differences (Table 2). The FCT estimate obtained for
scenario 3 was similar to that obtained for scenario 1,
and close to significance (Table 2). This suggested some
structuring in relation to the migratory divide, although
the higher and significant value of FST indicated larger
heterogeneity among populations within groups than in
scenario 1. Including samples from wintering areas
might affect, to some extent, these results, but the
exclusion of these wintering samples also entails the loss
of important genetic information. We repeated these
analyses without including the samples from the two
overwinter sites, and results were qualitatively the same.
Figure 2 Phylogenetic relationships among mitochondrial DNA
haplotypes. A) Maximum-likelihood (ML) tree of Circus pygargus
based on mtDNA sequences. Numbers above branches indicate ML
bootstrap values (1000 replicates) and numbers below branches
indicate BI posterior probabilities. Only bipartitions with bootstrap or
posterior probability values above 50 and 0.5, respectively, are
shown. B) Median-joining haplotype network based on the mtDNA
concatenated data set. Circle size is proportional to haplotype
frequency and connecting lines are proportional to mutation steps
between haplotypes. White circles represent hypothetical
intermediate or un-sampled haplotypes. Each color refers to one
geographic area (orange: SW populations; red: NE populations; dark
green: Senegal; light green: Pakistan).
Overall, 27 out of 105 pairwise FST comparisons
between populations were significant. Comparisons
involving Pakistan were significant in all but four cases
(Table 3). Differences were smallest between Pakistan
Table 2 AMOVA summary.
and Czech Republic (FST = 0.037) and largest between
Pakistan and western Spain (PAK-SpW: FST = 0.324).
In contrast, comparisons involving Senegal were
significant only with central France (PLO) and Pakistan
(SENPLO: FST = 0.159, and SEN-PAK: FST = 0.224).
Considering only breeding populations, eastern Spain (SpE)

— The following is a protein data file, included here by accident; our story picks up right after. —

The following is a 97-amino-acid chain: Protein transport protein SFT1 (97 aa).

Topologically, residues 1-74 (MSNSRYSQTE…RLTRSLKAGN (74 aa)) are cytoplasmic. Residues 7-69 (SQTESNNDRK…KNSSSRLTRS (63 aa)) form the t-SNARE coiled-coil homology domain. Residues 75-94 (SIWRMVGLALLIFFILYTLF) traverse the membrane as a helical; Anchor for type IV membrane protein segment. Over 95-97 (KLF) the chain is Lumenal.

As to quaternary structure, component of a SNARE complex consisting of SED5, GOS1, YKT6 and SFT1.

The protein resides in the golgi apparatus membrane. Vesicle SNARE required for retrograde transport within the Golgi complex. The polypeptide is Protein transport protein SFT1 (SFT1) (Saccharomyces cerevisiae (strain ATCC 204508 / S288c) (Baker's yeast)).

showed the highest number of significant pairwise
comparisons (seven out of 12), while the largest
differentiation among populations was found between western
Spain (SpW) and central France (PLO) (SpW-PLO: FST
= 0.216). Finally, the correlation between population
pairwise FST values and their geographical distances
was not significant (Mantel test, r = -0.06, p = 0.70).
The whole breeding population exhibited significantly
negative values for both Tajimas D (D = -2.28, p =
0.0023) and Fus FS (FS = -68.94, p < 0.001), suggesting
that the overall population size has fluctuated in the past.
The majority of D and FS values were negative for most
of the studied populations, but Fus FS rejected neutrality
(p < 0.02) in only two breeding populations, whereas
Tajimas D rejected neutrality (p < 0.05) in five
populations (Table 1). We further considered the two groups of
populations (from the SW and NE regions) whose
genetic structure differed according to AMOVA analysis
(see above). Each group of populations also showed
negative D and FS values that were all significant except for
the Tajimas D of the NE group (Table 1).
The effective population sizes and demographic trends
estimated by the Bayesian Skyline Plot (BSP) analysis
indicated recent population size increases in both
regions (SW and NE). However, the overall increase was
much less marked for the SW populations, which
showed a roughly linear increase during the second part
of the Holocene. Based on a range of mutation rates
from 0.02 to 0.055 s/s/Myr, population growth started
at approximately 7500 years before present (BP) in SW
and 4000 years BP in NE (Figure 3). The time to the
2. Geographic barriers
% of total variance (p-value)
Grouping Populations in group Between Between
group population within
FCT group FST